mimetic

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mi·met·ic

(mi-met'ik, mī-),
1. Relating to mimesis.
2. Referring to facial expression; simulation of facial motor function.
[G. mimētikos, imitative]

mimetic

/mi·met·ic/ (mĭ-met´ik) pertaining to or exhibiting imitation or simulation, as of one disease for another.

mimetic

(mĭ-mĕt′ĭk, mī-)
adj.
Relating to, characteristic of, or exhibiting mimicry.

mi·met′i·cal·ly adv.

mimetic

adjective Referring to an agent, molecule or process that mimics another.
 
noun A therapeutic agent that mimics another.

mi·met·ic

(mi-met'ik)
Relating to mimesis.
Synonym(s): mimic.
[G. mimētikos, imitative]

mimetic

(of an organism) having evolved to resemble another species. see MIMICRY.
References in periodicals archive ?
Students learn not only from a teacher pointing to or indicating representational knowledge, but through mimetically emulating presentative, demonstrative gestures, such as drawing, writing, and thinking out loud.
It is my argument that folklorists who study literature too often search for this dark well, expecting to dip into the essence of a "transcendent" subject mimetically rendered in a novel by an authentic representative of that subject position, someone who can write it as he knows it.
Despite its demonstrably postmodern attitude toward the self and representation, Senyshen asserts, Le Dortoir frequently strives to bring into focus the inherent semiotic ambiguity of its dancers' bodies--a move which engenders in the audience an intimation of presence and works to reproduce mimetically the narrative's ostensibly modernist preoccupation with recovery and fulfillment.
16) The mid-century's "indolent reviewers" are repeatedly and mimetically shoehorned into the meter's trochaic finales.
Rather, they mimetically appear in theatrical episodes across sacred time and space.
14) Indeed, a kiss as an expression of love would not only render pleasure more sensory but would also be more real, rational, and economical; after all, song sequences do add considerably to the extraordinary length of the typical Hindi film and make them mimetically deficient.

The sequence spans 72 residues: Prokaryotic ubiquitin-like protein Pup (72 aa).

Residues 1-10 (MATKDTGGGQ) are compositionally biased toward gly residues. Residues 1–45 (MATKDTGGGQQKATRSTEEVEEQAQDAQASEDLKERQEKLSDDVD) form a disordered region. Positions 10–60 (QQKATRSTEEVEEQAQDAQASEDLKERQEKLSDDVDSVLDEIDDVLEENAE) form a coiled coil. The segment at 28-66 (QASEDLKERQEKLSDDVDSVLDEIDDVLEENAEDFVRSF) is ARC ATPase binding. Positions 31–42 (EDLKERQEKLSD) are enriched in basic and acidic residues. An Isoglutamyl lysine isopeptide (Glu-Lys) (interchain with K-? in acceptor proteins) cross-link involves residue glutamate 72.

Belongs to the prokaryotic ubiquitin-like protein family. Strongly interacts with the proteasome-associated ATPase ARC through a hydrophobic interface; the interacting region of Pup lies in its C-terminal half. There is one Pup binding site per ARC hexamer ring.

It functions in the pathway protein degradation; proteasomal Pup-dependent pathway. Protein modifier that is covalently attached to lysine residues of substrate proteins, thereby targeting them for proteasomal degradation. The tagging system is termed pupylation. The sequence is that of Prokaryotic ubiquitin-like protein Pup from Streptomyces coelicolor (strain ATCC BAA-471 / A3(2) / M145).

Fairy Land itself mimetically condemns this version of gendered and artistic identity when it manifests "a sudden cold gust of wind .
After the baritone addresses the audience as friends in a recitative manner and calls on us to forget the violent chaos that has resumed for a second time ("O Freunde, nicht diese Tone"), the choir and soloists mimetically render the text so that it propels the listeners to the highest, even ecstatic emotional states, forming a community between the audience, the musicians, and the choir.
progress and development could only be achieved by mimetically copying the West.
In public, he was the subject of racial specificity within a society struggling with the language of race; he was the subject of somatic transformations through plastic surgery; he embodied the coincidence of his skin disease, Vitiligo, which organically transformed his skin, casting doubt throughout his adulthood as to the veracity of this disease; and he defied sex and sexual specificity as this Jehovah's witness retained an asexuality and androgyny that put some at discomfort simply because there had been no prior reference either mimetically or historically.
Clearly, the idea of truth becomes that of the film as a totality (the reality of filming, the impossibility for any kind of "return," and a sense of history as a living thing), rather than this or that fact being accurately captured mimetically.
We fall mimetically into joy from the joy we see' (279)--the joy of enjoying knowledge for its own sake; 'et hoc dicimus Deum' (sic) ('and this we call God', 281).